Dry needling by physical therapists is a hot topic. What's fact? What's fiction? Take a look beneath the surface.
Ask Karen Kitchener what the words "dry needling" mean to her and there is no equivocation.
"Transformation," she says. "Five years ago I primarily was sitting in a wheelchair. Today I'm regularly walking 3 miles. The difference dry needling has made in my life hasn't simply been physical, but also social and psychological. I feel more hopeful and less depressed. I can do so much more that I could do before. The effects have been cumulative."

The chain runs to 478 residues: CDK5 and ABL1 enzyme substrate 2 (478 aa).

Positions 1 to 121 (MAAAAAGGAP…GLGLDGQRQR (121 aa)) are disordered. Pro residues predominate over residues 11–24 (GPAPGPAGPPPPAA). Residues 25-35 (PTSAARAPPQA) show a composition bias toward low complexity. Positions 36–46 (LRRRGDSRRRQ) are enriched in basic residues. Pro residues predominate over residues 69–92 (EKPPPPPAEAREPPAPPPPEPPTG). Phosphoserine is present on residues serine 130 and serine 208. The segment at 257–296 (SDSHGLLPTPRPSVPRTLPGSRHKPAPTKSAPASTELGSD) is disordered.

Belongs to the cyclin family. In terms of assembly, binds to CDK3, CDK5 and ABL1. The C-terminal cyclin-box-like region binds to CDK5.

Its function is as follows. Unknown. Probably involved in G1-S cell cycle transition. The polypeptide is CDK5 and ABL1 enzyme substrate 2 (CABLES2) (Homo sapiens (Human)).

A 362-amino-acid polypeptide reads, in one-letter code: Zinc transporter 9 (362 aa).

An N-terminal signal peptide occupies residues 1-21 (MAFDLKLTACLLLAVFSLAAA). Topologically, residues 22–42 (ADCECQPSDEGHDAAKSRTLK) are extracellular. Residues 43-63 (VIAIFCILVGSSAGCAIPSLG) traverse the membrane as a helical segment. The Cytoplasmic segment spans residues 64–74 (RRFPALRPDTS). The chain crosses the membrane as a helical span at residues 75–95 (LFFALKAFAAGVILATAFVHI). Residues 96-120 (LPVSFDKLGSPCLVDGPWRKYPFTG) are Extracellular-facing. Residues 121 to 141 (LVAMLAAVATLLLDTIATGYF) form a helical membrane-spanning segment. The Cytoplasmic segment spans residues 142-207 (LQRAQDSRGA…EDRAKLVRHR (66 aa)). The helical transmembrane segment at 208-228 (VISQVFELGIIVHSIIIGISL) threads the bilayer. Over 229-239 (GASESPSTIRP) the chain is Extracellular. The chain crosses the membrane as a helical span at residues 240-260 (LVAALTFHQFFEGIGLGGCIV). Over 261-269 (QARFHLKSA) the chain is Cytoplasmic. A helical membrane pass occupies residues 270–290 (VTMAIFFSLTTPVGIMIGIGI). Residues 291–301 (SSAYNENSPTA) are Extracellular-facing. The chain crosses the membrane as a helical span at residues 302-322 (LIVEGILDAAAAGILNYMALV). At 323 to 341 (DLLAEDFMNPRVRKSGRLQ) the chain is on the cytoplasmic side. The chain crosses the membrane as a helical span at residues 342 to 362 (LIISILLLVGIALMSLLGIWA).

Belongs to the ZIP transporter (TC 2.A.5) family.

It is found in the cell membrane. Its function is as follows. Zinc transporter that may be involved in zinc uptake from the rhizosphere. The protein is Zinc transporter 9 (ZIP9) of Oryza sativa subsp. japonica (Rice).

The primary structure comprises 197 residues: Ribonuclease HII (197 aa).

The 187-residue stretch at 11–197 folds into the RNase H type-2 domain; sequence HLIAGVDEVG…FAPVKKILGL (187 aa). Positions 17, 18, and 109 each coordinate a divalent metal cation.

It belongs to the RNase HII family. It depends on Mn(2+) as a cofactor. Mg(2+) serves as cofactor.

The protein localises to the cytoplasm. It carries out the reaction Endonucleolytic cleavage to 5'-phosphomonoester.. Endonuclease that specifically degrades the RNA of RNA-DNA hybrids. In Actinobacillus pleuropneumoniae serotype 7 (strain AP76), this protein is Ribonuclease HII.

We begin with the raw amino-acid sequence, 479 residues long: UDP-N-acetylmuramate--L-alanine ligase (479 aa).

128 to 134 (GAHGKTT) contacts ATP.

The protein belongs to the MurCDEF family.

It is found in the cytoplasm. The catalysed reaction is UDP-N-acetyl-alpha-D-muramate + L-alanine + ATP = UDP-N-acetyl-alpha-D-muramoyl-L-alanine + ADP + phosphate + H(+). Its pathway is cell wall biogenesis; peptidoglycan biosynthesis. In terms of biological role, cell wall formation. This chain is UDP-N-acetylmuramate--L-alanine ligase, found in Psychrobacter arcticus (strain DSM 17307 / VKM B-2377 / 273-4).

Kitchener, now-retired former director of the counseling psychology program at the University of Denver, is speaking in late January 2015 from her winter home in Hawaii. It was there that, 2 years earlier, members of her book group had exclaimed, "You look completely different!" when she first arrived for the season from Colorado. That was because she'd undergone dry needling treatments the previous fall, and her face no longer was tight with pain and tension.